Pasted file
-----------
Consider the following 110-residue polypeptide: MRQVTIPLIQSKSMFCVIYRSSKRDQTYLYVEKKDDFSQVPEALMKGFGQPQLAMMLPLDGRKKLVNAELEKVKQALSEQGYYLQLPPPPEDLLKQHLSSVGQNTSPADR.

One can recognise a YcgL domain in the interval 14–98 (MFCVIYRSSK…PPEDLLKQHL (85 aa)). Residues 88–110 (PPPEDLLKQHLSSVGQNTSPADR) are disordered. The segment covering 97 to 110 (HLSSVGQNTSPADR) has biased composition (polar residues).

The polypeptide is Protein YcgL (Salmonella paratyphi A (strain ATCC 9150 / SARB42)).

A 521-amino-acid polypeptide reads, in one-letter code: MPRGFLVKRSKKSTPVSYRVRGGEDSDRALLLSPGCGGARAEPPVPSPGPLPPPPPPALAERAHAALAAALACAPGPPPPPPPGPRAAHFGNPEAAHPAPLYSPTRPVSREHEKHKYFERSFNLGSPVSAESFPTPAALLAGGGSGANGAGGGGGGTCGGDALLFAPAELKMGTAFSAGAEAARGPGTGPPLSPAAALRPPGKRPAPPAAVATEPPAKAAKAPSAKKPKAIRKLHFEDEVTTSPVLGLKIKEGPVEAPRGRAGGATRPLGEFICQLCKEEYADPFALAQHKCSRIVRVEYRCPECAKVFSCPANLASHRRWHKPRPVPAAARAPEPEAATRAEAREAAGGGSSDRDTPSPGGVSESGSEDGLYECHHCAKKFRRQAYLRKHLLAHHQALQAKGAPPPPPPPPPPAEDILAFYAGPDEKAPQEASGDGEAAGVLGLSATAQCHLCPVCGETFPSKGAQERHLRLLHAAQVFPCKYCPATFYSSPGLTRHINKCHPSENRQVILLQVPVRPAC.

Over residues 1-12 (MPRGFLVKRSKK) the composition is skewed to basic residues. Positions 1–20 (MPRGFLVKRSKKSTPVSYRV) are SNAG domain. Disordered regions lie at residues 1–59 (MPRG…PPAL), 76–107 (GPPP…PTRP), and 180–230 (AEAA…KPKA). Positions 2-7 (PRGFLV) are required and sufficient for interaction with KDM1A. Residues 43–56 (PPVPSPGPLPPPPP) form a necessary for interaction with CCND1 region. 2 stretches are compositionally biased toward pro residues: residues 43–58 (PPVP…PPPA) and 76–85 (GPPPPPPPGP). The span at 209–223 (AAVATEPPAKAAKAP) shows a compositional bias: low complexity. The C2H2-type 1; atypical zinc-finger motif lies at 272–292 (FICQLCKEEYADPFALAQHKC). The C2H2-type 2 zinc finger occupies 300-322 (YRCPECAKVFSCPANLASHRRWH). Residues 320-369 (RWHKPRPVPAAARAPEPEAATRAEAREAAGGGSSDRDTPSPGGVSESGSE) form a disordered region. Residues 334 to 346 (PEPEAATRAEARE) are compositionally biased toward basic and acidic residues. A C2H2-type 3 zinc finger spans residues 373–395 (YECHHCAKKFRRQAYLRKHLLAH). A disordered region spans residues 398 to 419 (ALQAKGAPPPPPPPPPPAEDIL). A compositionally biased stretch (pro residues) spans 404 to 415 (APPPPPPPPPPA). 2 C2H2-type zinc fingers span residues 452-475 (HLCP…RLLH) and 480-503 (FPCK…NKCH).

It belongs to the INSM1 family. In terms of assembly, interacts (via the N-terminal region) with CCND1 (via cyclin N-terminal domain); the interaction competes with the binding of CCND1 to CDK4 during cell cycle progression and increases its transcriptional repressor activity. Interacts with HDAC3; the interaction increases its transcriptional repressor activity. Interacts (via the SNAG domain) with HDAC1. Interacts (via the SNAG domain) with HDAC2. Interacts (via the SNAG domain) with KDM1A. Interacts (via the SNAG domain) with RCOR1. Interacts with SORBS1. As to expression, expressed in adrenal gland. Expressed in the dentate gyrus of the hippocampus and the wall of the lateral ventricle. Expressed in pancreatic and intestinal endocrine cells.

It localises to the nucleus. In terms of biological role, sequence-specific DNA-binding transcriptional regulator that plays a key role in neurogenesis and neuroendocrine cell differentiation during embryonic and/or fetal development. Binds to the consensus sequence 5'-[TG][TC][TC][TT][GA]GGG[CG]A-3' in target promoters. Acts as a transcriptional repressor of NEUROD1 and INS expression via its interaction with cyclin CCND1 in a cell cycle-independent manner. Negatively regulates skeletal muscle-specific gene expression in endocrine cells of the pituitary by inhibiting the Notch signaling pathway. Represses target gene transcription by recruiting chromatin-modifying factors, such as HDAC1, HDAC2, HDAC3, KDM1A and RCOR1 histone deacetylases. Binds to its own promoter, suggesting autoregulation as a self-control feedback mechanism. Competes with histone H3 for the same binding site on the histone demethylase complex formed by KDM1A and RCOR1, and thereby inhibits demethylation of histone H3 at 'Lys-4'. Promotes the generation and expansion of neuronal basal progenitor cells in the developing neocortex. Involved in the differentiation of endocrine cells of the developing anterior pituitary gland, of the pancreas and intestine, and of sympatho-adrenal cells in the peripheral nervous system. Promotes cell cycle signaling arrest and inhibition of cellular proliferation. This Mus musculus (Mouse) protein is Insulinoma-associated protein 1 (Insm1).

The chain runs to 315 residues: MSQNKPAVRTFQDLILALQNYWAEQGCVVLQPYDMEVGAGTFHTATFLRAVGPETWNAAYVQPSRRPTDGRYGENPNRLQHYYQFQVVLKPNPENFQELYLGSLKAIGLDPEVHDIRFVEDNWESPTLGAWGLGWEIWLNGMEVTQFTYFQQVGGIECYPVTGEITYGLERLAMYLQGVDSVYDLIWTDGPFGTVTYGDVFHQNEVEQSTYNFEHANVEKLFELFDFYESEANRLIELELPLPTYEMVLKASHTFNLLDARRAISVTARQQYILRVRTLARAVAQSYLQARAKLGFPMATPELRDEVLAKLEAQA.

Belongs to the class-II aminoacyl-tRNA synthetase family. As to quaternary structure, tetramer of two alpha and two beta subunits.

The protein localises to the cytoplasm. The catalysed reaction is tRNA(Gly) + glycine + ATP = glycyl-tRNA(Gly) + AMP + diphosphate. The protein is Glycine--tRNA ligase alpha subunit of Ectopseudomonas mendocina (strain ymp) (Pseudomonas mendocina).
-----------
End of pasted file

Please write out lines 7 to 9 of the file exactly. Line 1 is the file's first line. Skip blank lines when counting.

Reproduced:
It localises to the nucleus. In terms of biological role, sequence-specific DNA-binding transcriptional regulator that plays a key role in neurogenesis and neuroendocrine cell differentiation during embryonic and/or fetal development. Binds to the consensus sequence 5'-[TG][TC][TC][TT][GA]GGG[CG]A-3' in target promoters. Acts as a transcriptional repressor of NEUROD1 and INS expression via its interaction with cyclin CCND1 in a cell cycle-independent manner. Negatively regulates skeletal muscle-specific gene expression in endocrine cells of the pituitary by inhibiting the Notch signaling pathway. Represses target gene transcription by recruiting chromatin-modifying factors, such as HDAC1, HDAC2, HDAC3, KDM1A and RCOR1 histone deacetylases. Binds to its own promoter, suggesting autoregulation as a self-control feedback mechanism. Competes with histone H3 for the same binding site on the histone demethylase complex formed by KDM1A and RCOR1, and thereby inhibits demethylation of histone H3 at 'Lys-4'. Promotes the generation and expansion of neuronal basal progenitor cells in the developing neocortex. Involved in the differentiation of endocrine cells of the developing anterior pituitary gland, of the pancreas and intestine, and of sympatho-adrenal cells in the peripheral nervous system. Promotes cell cycle signaling arrest and inhibition of cellular proliferation. This Mus musculus (Mouse) protein is Insulinoma-associated protein 1 (Insm1).

The chain runs to 315 residues: MSQNKPAVRTFQDLILALQNYWAEQGCVVLQPYDMEVGAGTFHTATFLRAVGPETWNAAYVQPSRRPTDGRYGENPNRLQHYYQFQVVLKPNPENFQELYLGSLKAIGLDPEVHDIRFVEDNWESPTLGAWGLGWEIWLNGMEVTQFTYFQQVGGIECYPVTGEITYGLERLAMYLQGVDSVYDLIWTDGPFGTVTYGDVFHQNEVEQSTYNFEHANVEKLFELFDFYESEANRLIELELPLPTYEMVLKASHTFNLLDARRAISVTARQQYILRVRTLARAVAQSYLQARAKLGFPMATPELRDEVLAKLEAQA.

Belongs to the class-II aminoacyl-tRNA synthetase family. As to quaternary structure, tetramer of two alpha and two beta subunits.